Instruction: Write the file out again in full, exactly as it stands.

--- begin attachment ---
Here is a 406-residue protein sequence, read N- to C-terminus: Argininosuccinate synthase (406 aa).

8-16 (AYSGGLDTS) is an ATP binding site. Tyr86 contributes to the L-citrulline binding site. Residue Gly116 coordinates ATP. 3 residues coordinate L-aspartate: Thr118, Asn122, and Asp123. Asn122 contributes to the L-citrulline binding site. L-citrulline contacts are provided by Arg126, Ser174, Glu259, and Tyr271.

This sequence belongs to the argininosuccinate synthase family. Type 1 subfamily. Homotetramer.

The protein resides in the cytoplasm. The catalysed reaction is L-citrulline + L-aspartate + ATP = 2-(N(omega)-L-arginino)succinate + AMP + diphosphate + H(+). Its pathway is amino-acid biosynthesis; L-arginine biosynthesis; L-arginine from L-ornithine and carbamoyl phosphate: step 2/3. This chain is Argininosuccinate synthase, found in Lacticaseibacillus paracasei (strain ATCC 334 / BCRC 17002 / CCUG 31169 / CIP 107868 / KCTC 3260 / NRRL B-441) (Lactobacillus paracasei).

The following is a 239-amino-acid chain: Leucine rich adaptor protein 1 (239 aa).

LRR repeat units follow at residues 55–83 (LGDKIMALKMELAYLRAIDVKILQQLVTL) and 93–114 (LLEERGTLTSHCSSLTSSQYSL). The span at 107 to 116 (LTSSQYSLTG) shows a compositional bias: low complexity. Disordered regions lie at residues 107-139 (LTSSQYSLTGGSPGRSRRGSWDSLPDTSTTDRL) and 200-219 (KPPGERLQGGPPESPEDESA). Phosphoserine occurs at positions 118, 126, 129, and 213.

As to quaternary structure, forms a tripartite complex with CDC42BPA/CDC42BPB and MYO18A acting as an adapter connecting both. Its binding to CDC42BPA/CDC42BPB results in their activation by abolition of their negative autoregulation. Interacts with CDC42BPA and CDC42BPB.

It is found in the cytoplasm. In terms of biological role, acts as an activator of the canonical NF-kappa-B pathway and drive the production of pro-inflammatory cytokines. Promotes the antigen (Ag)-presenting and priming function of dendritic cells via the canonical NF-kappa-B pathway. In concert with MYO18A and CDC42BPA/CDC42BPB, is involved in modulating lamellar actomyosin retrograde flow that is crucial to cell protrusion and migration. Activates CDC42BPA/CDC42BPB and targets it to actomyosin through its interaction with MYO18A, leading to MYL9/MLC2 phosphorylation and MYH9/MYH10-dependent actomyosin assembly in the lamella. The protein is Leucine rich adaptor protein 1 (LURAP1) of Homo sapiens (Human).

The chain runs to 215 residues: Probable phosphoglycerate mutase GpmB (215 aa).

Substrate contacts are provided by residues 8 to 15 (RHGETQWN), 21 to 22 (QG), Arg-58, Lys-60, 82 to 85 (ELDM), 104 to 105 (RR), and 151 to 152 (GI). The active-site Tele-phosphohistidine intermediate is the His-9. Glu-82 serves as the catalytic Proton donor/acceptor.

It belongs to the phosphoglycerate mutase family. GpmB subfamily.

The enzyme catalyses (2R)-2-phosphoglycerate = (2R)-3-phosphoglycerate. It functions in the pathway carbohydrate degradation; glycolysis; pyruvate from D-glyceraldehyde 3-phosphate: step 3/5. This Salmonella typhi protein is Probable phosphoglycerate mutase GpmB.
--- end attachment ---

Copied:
Here is a 406-residue protein sequence, read N- to C-terminus: Argininosuccinate synthase (406 aa).

8-16 (AYSGGLDTS) is an ATP binding site. Tyr86 contributes to the L-citrulline binding site. Residue Gly116 coordinates ATP. 3 residues coordinate L-aspartate: Thr118, Asn122, and Asp123. Asn122 contributes to the L-citrulline binding site. L-citrulline contacts are provided by Arg126, Ser174, Glu259, and Tyr271.

This sequence belongs to the argininosuccinate synthase family. Type 1 subfamily. Homotetramer.

The protein resides in the cytoplasm. The catalysed reaction is L-citrulline + L-aspartate + ATP = 2-(N(omega)-L-arginino)succinate + AMP + diphosphate + H(+). Its pathway is amino-acid biosynthesis; L-arginine biosynthesis; L-arginine from L-ornithine and carbamoyl phosphate: step 2/3. This chain is Argininosuccinate synthase, found in Lacticaseibacillus paracasei (strain ATCC 334 / BCRC 17002 / CCUG 31169 / CIP 107868 / KCTC 3260 / NRRL B-441) (Lactobacillus paracasei).

The following is a 239-amino-acid chain: Leucine rich adaptor protein 1 (239 aa).

LRR repeat units follow at residues 55–83 (LGDKIMALKMELAYLRAIDVKILQQLVTL) and 93–114 (LLEERGTLTSHCSSLTSSQYSL). The span at 107 to 116 (LTSSQYSLTG) shows a compositional bias: low complexity. Disordered regions lie at residues 107-139 (LTSSQYSLTGGSPGRSRRGSWDSLPDTSTTDRL) and 200-219 (KPPGERLQGGPPESPEDESA). Phosphoserine occurs at positions 118, 126, 129, and 213.

As to quaternary structure, forms a tripartite complex with CDC42BPA/CDC42BPB and MYO18A acting as an adapter connecting both. Its binding to CDC42BPA/CDC42BPB results in their activation by abolition of their negative autoregulation. Interacts with CDC42BPA and CDC42BPB.

It is found in the cytoplasm. In terms of biological role, acts as an activator of the canonical NF-kappa-B pathway and drive the production of pro-inflammatory cytokines. Promotes the antigen (Ag)-presenting and priming function of dendritic cells via the canonical NF-kappa-B pathway. In concert with MYO18A and CDC42BPA/CDC42BPB, is involved in modulating lamellar actomyosin retrograde flow that is crucial to cell protrusion and migration. Activates CDC42BPA/CDC42BPB and targets it to actomyosin through its interaction with MYO18A, leading to MYL9/MLC2 phosphorylation and MYH9/MYH10-dependent actomyosin assembly in the lamella. The protein is Leucine rich adaptor protein 1 (LURAP1) of Homo sapiens (Human).

The chain runs to 215 residues: Probable phosphoglycerate mutase GpmB (215 aa).

Substrate contacts are provided by residues 8 to 15 (RHGETQWN), 21 to 22 (QG), Arg-58, Lys-60, 82 to 85 (ELDM), 104 to 105 (RR), and 151 to 152 (GI). The active-site Tele-phosphohistidine intermediate is the His-9. Glu-82 serves as the catalytic Proton donor/acceptor.

It belongs to the phosphoglycerate mutase family. GpmB subfamily.

The enzyme catalyses (2R)-2-phosphoglycerate = (2R)-3-phosphoglycerate. It functions in the pathway carbohydrate degradation; glycolysis; pyruvate from D-glyceraldehyde 3-phosphate: step 3/5. This Salmonella typhi protein is Probable phosphoglycerate mutase GpmB.